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When my net worth grew large enough to provide for my dependents, pay their college and give them a good start as adults I dropped the term coverage. As it is, their inheritances will be enough to make them FI at a young age even if they do no additional savings themselves. That seemed more than sufficient. If my estate grows enough to become a tax burden, then I'll consider insuring again, but that's a long way off.
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Old 01-05-2012, 09:32 AM   #28
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I was looking at the Social Security Actuarial Life Table here--

Actuarial Life Table

It's pretty interesting. Say that an average male is 40 years old when they buy a 20-year term policy. Their yearly risk of death in the first year is 0.002323, and in the last it is 0.010584. So in the last year of the policy, they are 4 times more likely to die than in the first year of the policy.

If the policy was $100k, it would make sense to keep it if the premium was less than about $1000/year. I think that is fairly likely to be the case for a lot of people in this situation.

For people who buy term life relatively late in life, it may make sense to keep it the last few years, regardless of the insurance need.

I think it says something about me that I think I would feel better about dying early if I knew it was costing an insurance company a lot of money

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If there is no need for insurance and keeping the coverage is being viewed as an "investment", then the probability of death in any given year of the remaining term would need to be greater than the annual premium divided by the face amount. I think in most cases the insured would need to be in pretty poor health for it to be a wise investment.
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Old 01-05-2012, 03:17 PM   #29
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I have ten more years on my term policy. Because the house is not paid for I plan to keep the insurance. DW could live fine without it, and DD is launched successfully I hope, but the extra insurance would help a lot if I go early. I'm not planning on that, but that's why you buy insurance.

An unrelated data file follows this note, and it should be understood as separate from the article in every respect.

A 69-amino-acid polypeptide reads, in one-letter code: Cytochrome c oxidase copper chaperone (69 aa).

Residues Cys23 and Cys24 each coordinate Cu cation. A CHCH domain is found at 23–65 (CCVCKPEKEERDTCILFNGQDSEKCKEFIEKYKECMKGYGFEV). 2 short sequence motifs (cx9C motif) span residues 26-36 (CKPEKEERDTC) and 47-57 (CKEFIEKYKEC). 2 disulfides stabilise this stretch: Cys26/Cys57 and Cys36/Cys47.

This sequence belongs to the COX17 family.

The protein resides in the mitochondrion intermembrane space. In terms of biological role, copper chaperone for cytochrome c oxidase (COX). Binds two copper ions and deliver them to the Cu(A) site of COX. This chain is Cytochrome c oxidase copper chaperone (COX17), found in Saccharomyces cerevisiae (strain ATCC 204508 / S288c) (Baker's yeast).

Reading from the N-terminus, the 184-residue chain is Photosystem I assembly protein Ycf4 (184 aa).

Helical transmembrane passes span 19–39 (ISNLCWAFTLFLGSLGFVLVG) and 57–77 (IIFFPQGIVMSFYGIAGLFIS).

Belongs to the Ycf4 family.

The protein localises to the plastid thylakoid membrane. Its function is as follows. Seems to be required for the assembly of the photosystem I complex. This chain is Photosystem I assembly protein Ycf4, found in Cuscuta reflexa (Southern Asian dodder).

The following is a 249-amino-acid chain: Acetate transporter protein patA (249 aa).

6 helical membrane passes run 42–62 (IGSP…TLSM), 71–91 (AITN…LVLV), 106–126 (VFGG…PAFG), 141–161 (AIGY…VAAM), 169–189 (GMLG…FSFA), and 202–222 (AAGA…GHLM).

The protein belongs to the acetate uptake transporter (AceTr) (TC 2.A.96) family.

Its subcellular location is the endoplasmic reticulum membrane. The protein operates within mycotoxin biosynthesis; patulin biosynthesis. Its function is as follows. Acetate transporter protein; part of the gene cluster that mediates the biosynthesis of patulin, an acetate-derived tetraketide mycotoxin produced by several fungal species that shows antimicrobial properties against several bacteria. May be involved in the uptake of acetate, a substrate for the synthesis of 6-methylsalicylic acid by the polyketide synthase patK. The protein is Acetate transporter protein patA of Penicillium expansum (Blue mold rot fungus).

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Old 01-06-2012, 04:08 PM   #30
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Quote:
Originally Posted by Hamlet
I was looking at the Social Security Actuarial Life Table here--

Actuarial Life Table

It's pretty interesting. Say that an average male is 40 years old when they buy a 20-year term policy. Their yearly risk of death in the first year is 0.002323, and in the last it is 0.010584. So in the last year of the policy, they are 4 times more likely to die than in the first year of the policy.

If the policy was $100k, it would make sense to keep it if the premium was less than about $1000/year. I think that is fairly likely to be the case for a lot of people in this situation.

For people who buy term life relatively late in life, it may make sense to keep it the last few years, regardless of the insurance need.

I think it says something about me that I think I would feel better about dying early if I knew it was costing an insurance company a lot of money
That actuarial table is very sobering isnt it? Getting to 80 is a 50/50 shot for the newborn, but escaping the 80's alive is very problematic. Less than 1% make it to 100, and I wonder how many of them even know what age they are. Although, that reminds me a lady in the local paper had a headline for celebrating her 106th birthday. They asked her what her birthday wish was and she said "not to be around for the 107th birthday".
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Old 01-06-2012, 06:13 PM   #31